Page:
First womb transplant baby born

Surgeons at the University of Gothenburg Photograph: Johan Wingborg
Surgeons at the University of Gothenburg Photograph: Johan Wingborg
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FOR the world’s first baby born to a woman with a transplanted womb only a victorious name would do.

Which is why his parents named him Vincent – meaning “to conquer” – according to his Swedish mother, who is recovering after the successful birth.

Vincent was born prematurely, weighing 1.8kg Photograph: The Lancet

Vincent was born prematurely, weighing 1.8kg Photograph: The Lancet

The 36-year-old woman, who was born without a uterus, received a donated womb from a friend in her 60s. The medical journal The Lancet says the baby was born prematurely, weighing 1.8kg (3.9lb).

The couple, who have asked to remain anonymous and are both competitive athletes, went through IVF to produce 11 embryos, which were frozen.

University of Gothenburg doctors then performed the womb transplant, later giving the woman drugs to prevent the immune system from rejecting it.

The woman gave birth in September but the details only came to light on Friday night.

“I was terribly sad when doctors told me I would never carry my own child,” the woman said. More than a decade later, she heard about research led by Dr Mats Brannstrom, a professor of obstetrics and gynaecology at the University of Gothenburg and Stockholm IVF, on transplanting wombs. She immediately signed up.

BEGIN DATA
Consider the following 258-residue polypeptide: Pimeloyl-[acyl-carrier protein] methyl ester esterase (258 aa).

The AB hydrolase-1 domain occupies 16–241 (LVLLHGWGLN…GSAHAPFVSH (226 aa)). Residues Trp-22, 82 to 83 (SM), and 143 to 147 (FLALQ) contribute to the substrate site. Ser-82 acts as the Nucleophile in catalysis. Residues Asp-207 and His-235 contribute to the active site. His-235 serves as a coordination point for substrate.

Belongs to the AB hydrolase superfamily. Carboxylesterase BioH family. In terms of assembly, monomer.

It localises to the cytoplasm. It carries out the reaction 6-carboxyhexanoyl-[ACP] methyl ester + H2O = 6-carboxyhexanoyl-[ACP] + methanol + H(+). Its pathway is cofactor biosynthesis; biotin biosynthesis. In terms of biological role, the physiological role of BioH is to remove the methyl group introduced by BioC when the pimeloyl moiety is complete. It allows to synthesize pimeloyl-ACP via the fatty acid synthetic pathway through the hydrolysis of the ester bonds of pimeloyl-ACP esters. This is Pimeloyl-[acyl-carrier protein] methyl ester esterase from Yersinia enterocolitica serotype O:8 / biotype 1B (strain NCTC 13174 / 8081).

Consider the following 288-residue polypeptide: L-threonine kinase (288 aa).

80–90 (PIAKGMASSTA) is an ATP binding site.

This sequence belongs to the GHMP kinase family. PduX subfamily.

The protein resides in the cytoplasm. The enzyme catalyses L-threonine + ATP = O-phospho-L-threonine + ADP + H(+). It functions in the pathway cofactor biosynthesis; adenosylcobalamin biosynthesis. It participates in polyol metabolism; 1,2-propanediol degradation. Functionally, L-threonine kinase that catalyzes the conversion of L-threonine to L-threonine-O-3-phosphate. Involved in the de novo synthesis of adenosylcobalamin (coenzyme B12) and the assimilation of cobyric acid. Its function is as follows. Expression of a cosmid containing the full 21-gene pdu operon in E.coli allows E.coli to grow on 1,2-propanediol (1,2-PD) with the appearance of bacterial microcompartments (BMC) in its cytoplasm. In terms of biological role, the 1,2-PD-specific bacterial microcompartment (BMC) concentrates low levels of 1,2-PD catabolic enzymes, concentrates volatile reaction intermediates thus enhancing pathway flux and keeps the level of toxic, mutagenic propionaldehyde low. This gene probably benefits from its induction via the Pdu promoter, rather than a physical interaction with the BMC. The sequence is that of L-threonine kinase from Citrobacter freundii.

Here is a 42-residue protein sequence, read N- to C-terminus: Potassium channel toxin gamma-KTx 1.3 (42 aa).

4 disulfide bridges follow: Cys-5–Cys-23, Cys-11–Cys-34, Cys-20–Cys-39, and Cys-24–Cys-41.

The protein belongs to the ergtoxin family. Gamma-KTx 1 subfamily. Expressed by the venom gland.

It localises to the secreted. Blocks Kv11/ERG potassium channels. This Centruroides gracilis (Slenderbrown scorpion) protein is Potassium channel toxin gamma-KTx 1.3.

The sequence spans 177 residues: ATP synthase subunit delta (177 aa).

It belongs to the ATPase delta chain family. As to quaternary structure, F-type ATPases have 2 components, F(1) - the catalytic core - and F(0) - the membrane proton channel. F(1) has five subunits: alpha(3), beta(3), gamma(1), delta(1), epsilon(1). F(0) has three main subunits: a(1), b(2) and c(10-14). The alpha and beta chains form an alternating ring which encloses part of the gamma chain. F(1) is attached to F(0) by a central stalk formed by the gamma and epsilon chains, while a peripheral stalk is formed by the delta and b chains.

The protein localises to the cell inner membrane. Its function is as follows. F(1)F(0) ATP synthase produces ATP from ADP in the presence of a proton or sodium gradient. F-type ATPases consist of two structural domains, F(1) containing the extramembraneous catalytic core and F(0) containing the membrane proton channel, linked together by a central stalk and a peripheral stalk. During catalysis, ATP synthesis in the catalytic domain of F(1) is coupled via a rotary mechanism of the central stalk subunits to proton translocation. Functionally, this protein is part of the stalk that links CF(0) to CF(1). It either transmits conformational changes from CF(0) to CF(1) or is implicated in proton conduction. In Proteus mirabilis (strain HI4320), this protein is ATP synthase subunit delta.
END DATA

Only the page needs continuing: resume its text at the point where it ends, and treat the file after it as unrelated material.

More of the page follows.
“Mats told us there were no guarantees, but my partner and I, maybe we like to take risks, we thought this was the perfect idea,” she said.

The woman’s mother had wanted to be a donor but was not a match.

Instead, she received her new womb from a 61-year-old family friend, who had previously had two sons. She is now Vincent’s godmother.

“She is an amazing person and she will always be in our lives,” the mother said. “And she has a very special connection to my son.”

The feat opens up a still experimental alternative for some of the thousands of women unable to have children.

Before this case proved the concept can work, some experts had questioned whether a transplanted womb could nourish a foetus.

The woman first learned of her condition aged 15. It affects one girl in every 4,500.

Cancer treatment and birth defects are the main reasons women can be left without a functioning womb.

Others have questioned whether such an extreme step – expensive and fraught with medical risks – would be a realistic option for many women.

“It was a pretty tough journey over the years, but we now have the most amazing baby,” the father said in an interview.

“He is very, very cute, and he doesn’t even scream, he just murmurs.”

Earlier this year, Brannstrom began transferring embryos into seven other women. He said there are two other pregnancies at least 25 weeks along.

Before these cases, there had been two attempts to transplant a womb – in Saudi Arabia and Turkey – but no live births resulted.